1 teaspoon (5 ml) olive oil, divided
1/2 teaspoon (0.4 g) fresh rosemary
1/8 teaspoon (0.3 g) coarsely ground black pepper
1/4 teaspoon (0.8 g) crushed garlic
4 portobello mushroom caps, about 4 to 5 inches (10 to 12.5 cm) each
2 tablespoons (30 ml) lemon juice
2 teaspoons (2.6 g) fresh parsley

Prepare grill. Combine the tomato, cheese, 1/2 teaspoon (2.5 ml) oil, rosemary, pepper, and garlic in a small bowl. Remove brown gills from the undersides of mushroom caps using a spoon, and discard. Remove stems; discard. Combine remaining 1/2 teaspoon oil (2.5 ml) and lemon juice in a small bowl. Brush over both sides of mushroom caps. Place the mushroom caps, stem sides down, on grill rack sprayed with nonstick vegetable oil spray, and grill for 5 minutes on each side or until soft. Spoon one-quarter of the tomato mixture into each mushroom cap. Cover and grill 3 minutes or until cheese is melted. Sprinkle with parsley.

Yield: 4 servings

Per serving: 75 calories (40% from fat, 29% from protein, 32% from carbohydrate); 6 g protein; 4 g total fat; 2 g saturated fat; 1 g monounsaturated fat; 0 g polyunsaturated fat; 6 g carbohydrate; 2 g fiber; 3 g sugar; 181 mg phosphorus; 122 mg calcium; 1 mg iron; 95 mg sodium; 490 mg potassium; 331 IU vitamin A; 18 mg ATE vitamin E; 8 mg vitamin C; 9 mg cholesterol; 115 g water


19. Caribbean Vegetable Curry

A moderately spicy vegetarian curry meal. Adjust the amount of cayenne to your taste.

1 tablespoon (15 ml) olive oil
1 cup (160 g) thinly sliced onion
3/4 teaspoon crushed garlic
1 apple, peeled, cored, and chopped
1 1/2 teaspoons curry powder
1 1/2 teaspoons grated lemon peel
1 teaspoon ginger
1 teaspoon coriander
1/8 teaspoon turmeric
1/4 cup (25 g) sliced scallions
1/2 cup chopped fresh cilantro
1/4 cup (37 g) chopped peanuts


Heat oil in skillet. Sauté onion, garlic, and apple until soft. Combine curry powder, lemon peel, ginger, coriander, turmeric, and cayenne pepper. Stir into onion mixture. Add black-eyed peas, undrained kidney beans, and raisins. Cover; simmer 5 minutes. Remove from heat, stir in yogurt. Place egg halves on rice. Spoon curry over. Top with radishes, scallions, cilantro, and peanuts.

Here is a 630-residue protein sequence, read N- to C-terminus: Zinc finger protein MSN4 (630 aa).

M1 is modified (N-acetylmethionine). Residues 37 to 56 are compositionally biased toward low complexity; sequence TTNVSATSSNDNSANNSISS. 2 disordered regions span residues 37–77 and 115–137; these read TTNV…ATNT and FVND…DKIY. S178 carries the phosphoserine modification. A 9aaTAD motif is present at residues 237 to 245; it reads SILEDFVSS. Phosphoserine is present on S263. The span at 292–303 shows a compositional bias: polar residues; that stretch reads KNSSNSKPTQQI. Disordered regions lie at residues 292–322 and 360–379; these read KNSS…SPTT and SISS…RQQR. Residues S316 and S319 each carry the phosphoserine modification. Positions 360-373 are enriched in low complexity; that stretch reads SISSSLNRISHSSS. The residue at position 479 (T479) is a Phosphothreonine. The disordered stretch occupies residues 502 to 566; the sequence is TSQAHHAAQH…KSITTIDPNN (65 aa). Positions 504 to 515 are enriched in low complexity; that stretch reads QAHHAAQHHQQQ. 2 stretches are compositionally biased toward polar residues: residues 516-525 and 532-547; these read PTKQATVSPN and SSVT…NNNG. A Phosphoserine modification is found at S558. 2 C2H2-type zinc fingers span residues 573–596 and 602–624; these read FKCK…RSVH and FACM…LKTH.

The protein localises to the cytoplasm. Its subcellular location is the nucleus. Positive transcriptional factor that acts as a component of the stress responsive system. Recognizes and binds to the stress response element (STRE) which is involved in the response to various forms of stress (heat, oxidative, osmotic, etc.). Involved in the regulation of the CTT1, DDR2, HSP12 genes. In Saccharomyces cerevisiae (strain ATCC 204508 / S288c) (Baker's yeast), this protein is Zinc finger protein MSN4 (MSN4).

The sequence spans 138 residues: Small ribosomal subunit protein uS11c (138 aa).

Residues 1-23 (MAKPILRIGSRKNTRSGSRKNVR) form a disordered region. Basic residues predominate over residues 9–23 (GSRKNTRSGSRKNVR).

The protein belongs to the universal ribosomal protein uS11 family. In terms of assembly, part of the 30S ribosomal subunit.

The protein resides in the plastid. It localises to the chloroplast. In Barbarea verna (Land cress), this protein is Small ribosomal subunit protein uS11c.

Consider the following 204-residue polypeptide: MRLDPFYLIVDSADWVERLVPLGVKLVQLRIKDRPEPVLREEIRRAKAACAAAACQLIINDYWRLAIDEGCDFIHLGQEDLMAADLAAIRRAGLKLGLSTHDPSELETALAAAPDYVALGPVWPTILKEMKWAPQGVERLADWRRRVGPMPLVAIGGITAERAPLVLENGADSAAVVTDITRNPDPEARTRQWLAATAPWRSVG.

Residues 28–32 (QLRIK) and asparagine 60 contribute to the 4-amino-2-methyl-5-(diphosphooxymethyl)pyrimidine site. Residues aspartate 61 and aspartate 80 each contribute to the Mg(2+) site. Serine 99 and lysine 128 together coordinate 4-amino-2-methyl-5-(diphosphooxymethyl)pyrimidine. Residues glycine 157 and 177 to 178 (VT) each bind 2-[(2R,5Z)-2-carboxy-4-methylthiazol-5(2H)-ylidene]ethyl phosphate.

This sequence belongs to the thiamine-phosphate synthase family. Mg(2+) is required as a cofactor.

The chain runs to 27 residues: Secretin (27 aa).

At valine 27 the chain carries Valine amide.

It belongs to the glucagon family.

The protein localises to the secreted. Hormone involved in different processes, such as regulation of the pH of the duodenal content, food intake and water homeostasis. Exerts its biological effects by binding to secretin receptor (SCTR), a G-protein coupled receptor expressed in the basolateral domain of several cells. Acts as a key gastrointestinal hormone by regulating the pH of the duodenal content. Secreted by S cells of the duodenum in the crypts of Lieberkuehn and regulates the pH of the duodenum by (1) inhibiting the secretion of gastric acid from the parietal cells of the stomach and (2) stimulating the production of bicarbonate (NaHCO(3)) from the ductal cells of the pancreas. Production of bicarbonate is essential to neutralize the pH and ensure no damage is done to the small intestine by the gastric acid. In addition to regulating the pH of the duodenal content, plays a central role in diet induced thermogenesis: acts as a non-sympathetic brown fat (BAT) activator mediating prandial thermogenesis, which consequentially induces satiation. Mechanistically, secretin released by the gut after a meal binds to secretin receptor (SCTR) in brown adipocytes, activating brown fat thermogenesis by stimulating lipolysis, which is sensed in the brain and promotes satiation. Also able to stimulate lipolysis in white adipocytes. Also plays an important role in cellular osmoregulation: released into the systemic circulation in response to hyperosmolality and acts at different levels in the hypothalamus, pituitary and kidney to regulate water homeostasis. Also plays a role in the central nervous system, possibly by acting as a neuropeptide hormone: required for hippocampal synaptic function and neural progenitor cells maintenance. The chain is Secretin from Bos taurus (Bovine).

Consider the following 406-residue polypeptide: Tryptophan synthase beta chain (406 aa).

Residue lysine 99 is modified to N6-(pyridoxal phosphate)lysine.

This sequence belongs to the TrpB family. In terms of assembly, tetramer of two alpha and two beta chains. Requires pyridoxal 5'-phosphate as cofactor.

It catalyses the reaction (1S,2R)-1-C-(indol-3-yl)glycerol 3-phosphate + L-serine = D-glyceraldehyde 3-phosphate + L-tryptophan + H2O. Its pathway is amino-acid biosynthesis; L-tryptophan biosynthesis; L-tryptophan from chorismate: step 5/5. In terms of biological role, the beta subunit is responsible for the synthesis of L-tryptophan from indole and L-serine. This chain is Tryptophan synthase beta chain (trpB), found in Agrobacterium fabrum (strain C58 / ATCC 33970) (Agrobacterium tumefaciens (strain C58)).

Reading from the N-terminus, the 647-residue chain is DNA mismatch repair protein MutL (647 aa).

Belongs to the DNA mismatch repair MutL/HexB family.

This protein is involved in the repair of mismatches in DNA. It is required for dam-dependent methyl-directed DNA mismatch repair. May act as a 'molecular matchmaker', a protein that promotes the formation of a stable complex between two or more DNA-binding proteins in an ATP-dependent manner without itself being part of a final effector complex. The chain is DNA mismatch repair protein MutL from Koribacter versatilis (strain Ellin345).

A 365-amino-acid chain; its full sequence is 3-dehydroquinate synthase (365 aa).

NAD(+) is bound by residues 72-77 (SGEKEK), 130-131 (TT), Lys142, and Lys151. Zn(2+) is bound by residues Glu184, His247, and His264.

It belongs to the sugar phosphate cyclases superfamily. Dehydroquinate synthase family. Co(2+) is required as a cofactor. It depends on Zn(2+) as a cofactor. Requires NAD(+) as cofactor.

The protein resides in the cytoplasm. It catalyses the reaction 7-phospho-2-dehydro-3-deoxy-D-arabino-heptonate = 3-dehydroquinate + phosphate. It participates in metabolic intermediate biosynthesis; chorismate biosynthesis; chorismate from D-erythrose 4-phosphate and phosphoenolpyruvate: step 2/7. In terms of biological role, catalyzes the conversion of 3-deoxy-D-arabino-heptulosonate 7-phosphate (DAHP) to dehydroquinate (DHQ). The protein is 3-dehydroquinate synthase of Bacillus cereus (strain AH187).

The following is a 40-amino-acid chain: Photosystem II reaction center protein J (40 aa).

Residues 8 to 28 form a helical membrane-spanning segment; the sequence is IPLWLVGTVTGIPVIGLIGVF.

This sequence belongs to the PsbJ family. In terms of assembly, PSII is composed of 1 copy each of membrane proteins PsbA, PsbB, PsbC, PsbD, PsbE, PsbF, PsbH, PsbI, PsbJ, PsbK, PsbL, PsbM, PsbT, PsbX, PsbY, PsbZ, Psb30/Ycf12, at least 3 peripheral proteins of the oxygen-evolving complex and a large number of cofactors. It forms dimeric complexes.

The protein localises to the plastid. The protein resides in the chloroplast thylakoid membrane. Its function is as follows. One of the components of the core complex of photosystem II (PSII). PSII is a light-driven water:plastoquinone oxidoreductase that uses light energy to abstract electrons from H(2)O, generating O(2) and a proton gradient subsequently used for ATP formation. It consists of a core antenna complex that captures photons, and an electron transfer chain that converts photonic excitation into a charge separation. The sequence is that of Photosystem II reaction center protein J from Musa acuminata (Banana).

Yield: 6 servings

Per serving: 218 g water; 524 calories (12% from fat, 22% from protein, 66% from carb); 29 g protein; 7 g total fat; 2 g saturated fat; 3 g monounsaturated fat; 1 g polyunsaturated fat; 89 g carbohydrate; 22 g fiber; 16 g sugar; 513 mg phosphorus; 238 mg calcium; 9 mg iron; 119 mg sodium; 1465 mg potassium; 495 IU vitamin A; 40 mg vitamin E; 13 mg vitamin C; 119 mg cholesterol


20. Zucchini Frittata

During the summer when the garden is producing I’m often looking for uses for zucchini, and this one is popular.

2 cups (250 g) shredded zucchini
2 tablespoons (30 ml) olive oil
1/2 cup (35 g) mushrooms, sliced
4 eggs, beaten
1/3 cup (37 g) Swiss cheese, shredded

Place the zucchini in a paper towel and squeeze out any excess moisture. Heat oil in a 10-inch (25-cm) skillet. Sauté the mushrooms briefly, then add the zucchini. Cook for 4 minutes, or until the squash is barely tender. Pour eggs over vegetables. Stir once quickly to coat vegetables. Cook over low heat until eggs begin to set. Sprinkle with the cheese. Place under the broiler until cheese browns. Let set for 2 to 3 minutes. Cut into wedges and serve.

Yield: 4 servings

Per serving: 144 calories (59% from fat, 32% from protein, 9% from carbohydrate); 12 g protein; 10 g total fat; 2 g saturated fat; 6 g monounsaturated fat; 2 g polyunsaturated fat; 3 g carbohydrate; 1 g fiber; 2 g sugar; 174 mg phosphorus; 149 mg calcium; 2 mg iron; 146 mg sodium; 310 mg potassium; 367 IU vitamin A; 4 mg ATE vitamin E; 11 mg vitamin C; 214 mg cholesterol; 125 g water


21. Ricotta Omelet

This makes a nice summer dinner, with a salad and bread. You could also add some vegetables if you like.

4 eggs
1/4 teaspoon (0.8 g) garlic powder
1/4 teaspoon (0.5 g) black pepper
1/2 cup (125 g) low fat ricotta cheese
2 tablespoons (30 ml) olive oil